The Virgin Islands Caribbean Cultural Center, which is housed in the College of Liberal Arts and Social Sciences at the University of the Virgin Islands, presents a virtual panel titled “For Deh Culture: Exploring Art, Culture, Activism, and Media Literacy with Virgin Islands Podcasters and Creators.”
The discussion is scheduled for Sunday at 3:00 p.m. and will take place online via Zoom.
Hadiya Sewer, director of the Virgin Islands Caribbean Cultural Center, believes that there is much to be learned from Virgin Islands’ media, content creators, culture bearers, and artists who use their platforms to steward dialogue about Virgin Islands culture and history.
“There are multiple ways that I approached the curation of this event. I wanted to ask critical questions about the role that Virgin Islands women play in curating and stewarding digital resources on Virgin Islands history and culture. Given that the United States Virgin Islands is a predominantly Black territory, this panel gives us a pathway for exploring our relationship to our history and Black History more broadly. How can we explore the ways Virgin Islanders are leveraging social media and other digital platforms to preserve our history and culture, engage in critical dialogue about current events, and share knowledge,” Sewer said.
“I specifically honed in on podcasts, art, digital landscapes, and the social media angle because in the Virgin Islands our cultural heritage resources are particularly vulnerable to climate change. We are a climate precarious space. Digitization and online platforms offer us an avenue to preserve invaluable information for audiences that may not have access to tangible archives or other information that’s gatekept,” she said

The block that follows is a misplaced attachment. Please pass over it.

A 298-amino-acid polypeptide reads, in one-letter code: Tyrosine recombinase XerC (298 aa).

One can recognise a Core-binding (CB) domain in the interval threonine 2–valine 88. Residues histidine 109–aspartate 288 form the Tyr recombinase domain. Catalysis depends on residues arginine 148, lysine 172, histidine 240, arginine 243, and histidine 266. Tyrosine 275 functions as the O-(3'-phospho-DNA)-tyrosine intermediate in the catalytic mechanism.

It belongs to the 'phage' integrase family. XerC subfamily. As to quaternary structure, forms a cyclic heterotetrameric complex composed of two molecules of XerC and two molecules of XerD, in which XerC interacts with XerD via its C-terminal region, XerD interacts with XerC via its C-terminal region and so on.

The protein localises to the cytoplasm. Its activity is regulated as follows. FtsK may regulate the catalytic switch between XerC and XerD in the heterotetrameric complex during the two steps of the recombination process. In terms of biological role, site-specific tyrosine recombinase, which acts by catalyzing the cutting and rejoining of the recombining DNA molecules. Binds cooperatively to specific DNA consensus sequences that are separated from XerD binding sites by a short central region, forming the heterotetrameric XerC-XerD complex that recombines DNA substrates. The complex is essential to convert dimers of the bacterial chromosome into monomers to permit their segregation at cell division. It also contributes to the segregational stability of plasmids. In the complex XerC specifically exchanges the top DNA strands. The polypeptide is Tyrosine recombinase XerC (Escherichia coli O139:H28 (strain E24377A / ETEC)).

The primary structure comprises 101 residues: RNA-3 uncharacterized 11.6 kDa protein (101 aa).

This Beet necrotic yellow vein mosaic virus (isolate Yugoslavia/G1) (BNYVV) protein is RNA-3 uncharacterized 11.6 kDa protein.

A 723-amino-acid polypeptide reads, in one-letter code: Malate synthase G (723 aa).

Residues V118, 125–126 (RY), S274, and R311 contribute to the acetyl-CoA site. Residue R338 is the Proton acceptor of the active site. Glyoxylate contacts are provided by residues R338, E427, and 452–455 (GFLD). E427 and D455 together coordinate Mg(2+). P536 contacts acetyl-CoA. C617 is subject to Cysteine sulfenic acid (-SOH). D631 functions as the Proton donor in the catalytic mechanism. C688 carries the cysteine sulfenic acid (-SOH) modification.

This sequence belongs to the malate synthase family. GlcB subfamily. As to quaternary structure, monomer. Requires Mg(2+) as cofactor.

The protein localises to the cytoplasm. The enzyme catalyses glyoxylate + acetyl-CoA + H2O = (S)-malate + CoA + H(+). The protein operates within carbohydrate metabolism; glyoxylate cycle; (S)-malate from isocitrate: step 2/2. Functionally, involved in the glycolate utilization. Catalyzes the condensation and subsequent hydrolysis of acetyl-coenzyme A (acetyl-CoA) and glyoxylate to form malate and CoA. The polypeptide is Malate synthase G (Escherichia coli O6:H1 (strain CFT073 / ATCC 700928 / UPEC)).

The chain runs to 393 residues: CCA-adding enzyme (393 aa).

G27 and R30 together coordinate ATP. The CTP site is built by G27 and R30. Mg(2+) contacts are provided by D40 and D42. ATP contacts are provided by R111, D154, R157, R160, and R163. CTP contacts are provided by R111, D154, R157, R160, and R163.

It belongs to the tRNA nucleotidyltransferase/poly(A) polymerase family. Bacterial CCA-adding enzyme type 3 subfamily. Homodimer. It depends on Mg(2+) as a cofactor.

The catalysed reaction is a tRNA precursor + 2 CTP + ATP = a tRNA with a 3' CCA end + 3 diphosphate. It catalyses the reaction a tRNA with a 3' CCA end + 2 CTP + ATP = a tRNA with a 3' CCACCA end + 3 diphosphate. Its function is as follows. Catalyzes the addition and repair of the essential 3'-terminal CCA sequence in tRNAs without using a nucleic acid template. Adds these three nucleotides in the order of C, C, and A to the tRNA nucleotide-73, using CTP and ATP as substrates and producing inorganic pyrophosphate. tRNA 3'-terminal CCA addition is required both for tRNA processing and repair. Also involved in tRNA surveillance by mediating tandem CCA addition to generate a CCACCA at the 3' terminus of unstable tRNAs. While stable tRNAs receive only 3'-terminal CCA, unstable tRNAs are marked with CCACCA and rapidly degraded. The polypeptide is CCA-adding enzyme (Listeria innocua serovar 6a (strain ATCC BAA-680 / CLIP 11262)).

Sewer sees a movement taking foot among the millennials and younger generations in our community who are working together to carry our culture forward. “I believe a lot of V.I. creatives, podcasters, artists, scholars, and influencers are doing incredible work to celebrate, preserve, and transmit knowledge about our culture, and in doing so, they are making Caribbean cultural studies more accessible, familiar, and even entertaining for present and future generations. They are also carving out and claiming Virgin Islanders’ space in global currents and digital networks. This helps us to understand the role our territory plays in transnational history and cultural formations. I wanted to have a conversation that highlighted the ways in which young Virgin Islanders discover and disseminate information about our identities, histories, cultures, and politics”, said Sewer.
Six content creators who have made a sizable impact on the social media landscape of the Virgin Islands were selected to participate on the panel, including Deidre Ritter and Jeaiza Quinones Ivory of the “Good Up Podcast,” Gabrielle Querrard and Paulina Creque of the “Caribbean Mystics Podcast,” Kyra James of the social media platform “Kickin It VI”, and Stephanie Chalana Brown who uses her Facebook and Instagram pages to document and explore various cultural and historical facets of the Virgin Islands.
“I think it’s important that young Virgin Islanders see and celebrate people who look like them that are doing the work of being creatives, stewarding our history, directing and producing media. It’s important that we make the effort to collectively celebrate and articulate the contemporary work that members of our community are doing. Many of these platforms cover pertinent events and issues: Caribbean spirituality, archival practices, as well as the visual arts and material culture. The goal in curating this panel was to highlight podcasts and creative platforms that are making a splash in the Virgin Islands’ cultural tapestry, while exploring, documenting, and asking critical questions about our culture, history, and who we are as a people,” she said.
The public is invited to attend this upcoming panel discussion that will be held virtually on Zoom. Click here to access the link.
For questions or comments, Hadiya Sewer can be emailed directly at email@example.com.